Queen's Wardrobe Conveys Sovereign Power
LONDON.- They may look garish for some, but Queen Elizabeth II's brightly colored outfits are a power dressing tool that allow her to make an impression, according to a new exhibition opening on Saturday.
Exhibits at the Buckingham Palace show range from her christening gown to the eye-catching bright green wool-crepe and silk dress she wore at one of her 90th birthday celebrations earlier this year.
The queen's wedding dress from 1947 and the one she wore at her coronation in 1953 are also exhibited together for the first time in "Fashioning a Reign: 90 Years of Style from the Queen's Wardrobe".
"The Queen is well-known for block color dressing using vivid and bold colors to ensure she is easily visible on important occasions," Caroline De Guitaut, the exhibition's curator, told reporters.
De Guitaut said the dresses reflected the multi-faceted role the Queen plays as sovereign not only of Britain but also of the Commonwealth states, as well as being commander-in-chief of the British army.
The curator said that hats also played an important role in making her easier to spot in large crowds, which is why they often have elaborate trimming.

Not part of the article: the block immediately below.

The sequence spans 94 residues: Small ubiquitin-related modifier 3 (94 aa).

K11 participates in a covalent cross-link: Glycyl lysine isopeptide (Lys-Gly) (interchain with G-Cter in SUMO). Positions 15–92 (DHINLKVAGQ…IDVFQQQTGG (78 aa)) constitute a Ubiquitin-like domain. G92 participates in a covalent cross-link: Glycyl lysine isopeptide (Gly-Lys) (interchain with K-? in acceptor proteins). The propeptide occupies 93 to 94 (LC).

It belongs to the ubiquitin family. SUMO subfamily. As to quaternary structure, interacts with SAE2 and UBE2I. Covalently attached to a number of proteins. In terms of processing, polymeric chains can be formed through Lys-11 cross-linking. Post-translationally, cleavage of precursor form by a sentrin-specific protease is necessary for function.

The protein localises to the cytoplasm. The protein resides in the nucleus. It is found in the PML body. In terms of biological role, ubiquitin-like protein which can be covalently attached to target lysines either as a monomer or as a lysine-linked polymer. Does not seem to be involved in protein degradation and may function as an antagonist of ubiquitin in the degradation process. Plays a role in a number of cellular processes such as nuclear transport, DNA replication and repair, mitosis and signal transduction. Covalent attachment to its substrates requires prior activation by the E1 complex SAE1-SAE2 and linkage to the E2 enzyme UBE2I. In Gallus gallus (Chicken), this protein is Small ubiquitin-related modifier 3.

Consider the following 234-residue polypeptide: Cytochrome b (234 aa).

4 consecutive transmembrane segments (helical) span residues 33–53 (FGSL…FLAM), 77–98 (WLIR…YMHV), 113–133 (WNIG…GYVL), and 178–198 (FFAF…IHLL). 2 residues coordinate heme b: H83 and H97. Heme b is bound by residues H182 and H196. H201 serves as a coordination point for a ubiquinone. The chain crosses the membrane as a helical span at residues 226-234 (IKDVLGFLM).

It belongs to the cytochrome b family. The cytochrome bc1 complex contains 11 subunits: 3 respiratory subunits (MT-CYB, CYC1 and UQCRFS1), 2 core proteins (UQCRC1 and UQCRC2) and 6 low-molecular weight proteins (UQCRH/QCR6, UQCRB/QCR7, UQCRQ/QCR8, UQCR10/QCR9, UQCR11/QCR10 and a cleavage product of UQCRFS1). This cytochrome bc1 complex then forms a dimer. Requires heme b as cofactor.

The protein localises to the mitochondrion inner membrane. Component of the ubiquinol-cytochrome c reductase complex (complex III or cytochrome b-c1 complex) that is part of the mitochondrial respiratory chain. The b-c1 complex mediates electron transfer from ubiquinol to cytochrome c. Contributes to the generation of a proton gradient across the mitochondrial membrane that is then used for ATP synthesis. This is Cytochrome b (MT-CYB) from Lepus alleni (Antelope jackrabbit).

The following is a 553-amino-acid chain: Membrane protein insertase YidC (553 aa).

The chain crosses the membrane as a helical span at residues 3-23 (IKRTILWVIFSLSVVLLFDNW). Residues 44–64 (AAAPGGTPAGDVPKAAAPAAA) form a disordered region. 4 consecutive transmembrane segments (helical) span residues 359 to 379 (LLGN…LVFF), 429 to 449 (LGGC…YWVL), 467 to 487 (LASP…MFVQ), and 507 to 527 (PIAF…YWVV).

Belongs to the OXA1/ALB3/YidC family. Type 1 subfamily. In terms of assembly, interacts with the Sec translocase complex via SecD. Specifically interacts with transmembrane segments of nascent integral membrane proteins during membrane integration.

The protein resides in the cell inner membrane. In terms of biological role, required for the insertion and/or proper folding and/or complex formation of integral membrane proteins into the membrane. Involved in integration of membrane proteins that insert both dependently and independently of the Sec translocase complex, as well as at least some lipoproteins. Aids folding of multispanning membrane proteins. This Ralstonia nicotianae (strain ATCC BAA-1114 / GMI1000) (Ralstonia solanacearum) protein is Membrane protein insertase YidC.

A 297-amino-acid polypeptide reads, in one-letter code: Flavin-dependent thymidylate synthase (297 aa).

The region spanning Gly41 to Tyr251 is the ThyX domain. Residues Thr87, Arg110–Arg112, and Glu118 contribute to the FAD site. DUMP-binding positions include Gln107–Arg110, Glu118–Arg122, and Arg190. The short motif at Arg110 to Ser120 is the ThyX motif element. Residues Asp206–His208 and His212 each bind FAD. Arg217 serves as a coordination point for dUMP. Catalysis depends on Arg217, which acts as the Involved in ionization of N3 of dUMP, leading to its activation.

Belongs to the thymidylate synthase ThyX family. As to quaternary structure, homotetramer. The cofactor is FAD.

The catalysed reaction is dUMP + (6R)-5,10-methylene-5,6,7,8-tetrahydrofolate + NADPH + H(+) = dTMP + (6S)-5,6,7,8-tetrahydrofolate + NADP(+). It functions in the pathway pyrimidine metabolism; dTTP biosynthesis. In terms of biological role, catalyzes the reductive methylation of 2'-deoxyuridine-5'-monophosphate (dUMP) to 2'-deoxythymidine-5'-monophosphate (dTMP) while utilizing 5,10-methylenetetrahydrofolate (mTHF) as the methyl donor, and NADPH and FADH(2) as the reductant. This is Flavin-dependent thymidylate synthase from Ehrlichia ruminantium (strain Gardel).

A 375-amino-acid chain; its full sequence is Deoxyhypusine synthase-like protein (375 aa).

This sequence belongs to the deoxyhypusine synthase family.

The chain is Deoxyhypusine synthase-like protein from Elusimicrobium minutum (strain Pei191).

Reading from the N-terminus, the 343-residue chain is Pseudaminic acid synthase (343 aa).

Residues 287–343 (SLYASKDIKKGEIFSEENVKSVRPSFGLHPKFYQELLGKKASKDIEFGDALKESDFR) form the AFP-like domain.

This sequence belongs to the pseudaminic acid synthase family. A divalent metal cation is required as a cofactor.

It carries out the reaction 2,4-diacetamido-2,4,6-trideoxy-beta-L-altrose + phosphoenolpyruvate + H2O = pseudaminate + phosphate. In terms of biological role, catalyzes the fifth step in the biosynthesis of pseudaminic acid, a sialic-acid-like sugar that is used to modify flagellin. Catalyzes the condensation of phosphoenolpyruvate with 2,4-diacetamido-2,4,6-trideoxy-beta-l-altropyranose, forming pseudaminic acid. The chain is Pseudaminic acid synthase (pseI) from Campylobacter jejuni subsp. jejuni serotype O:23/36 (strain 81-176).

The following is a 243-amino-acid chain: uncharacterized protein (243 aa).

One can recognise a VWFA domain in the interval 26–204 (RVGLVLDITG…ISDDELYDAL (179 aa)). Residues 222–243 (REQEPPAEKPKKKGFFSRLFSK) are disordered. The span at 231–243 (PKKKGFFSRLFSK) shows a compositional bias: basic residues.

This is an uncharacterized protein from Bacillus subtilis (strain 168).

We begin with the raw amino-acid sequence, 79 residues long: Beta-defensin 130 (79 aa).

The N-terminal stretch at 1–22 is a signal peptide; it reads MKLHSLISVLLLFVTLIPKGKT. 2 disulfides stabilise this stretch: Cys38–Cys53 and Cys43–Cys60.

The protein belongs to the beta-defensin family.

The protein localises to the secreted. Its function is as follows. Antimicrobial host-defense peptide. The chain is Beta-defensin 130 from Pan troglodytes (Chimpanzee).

The monarch's preferences for headgear range from cloche hats made popular in the 1960s to the Breton style of the 1970s and 1980s.
Nowadays, she is rarely seen in public without a hat.
Details such as colors and design gained a whole other level of significance during her state visits.
"The Queen’s ensembles are carefully designed to ensure they are appropriate for the climate like the oriental-flower patterned dress Her Majesty wore to a state visit to Singapore," De Guitaut said.
Others respect religious or social conventions like the ensemble worn for her state visit to the Middle East in 1979, in which the Queen was covered as much as possible to respect local traditions.
"Clothing can do things for women sovereigns that it can’t do for men and the Queen has definitely used that as a tool in her reign," De Guitaut said.
The exhibition, which runs until October 2, is one of three organized by royal officials this year showing off 150 outfits and is billed as the biggest ever.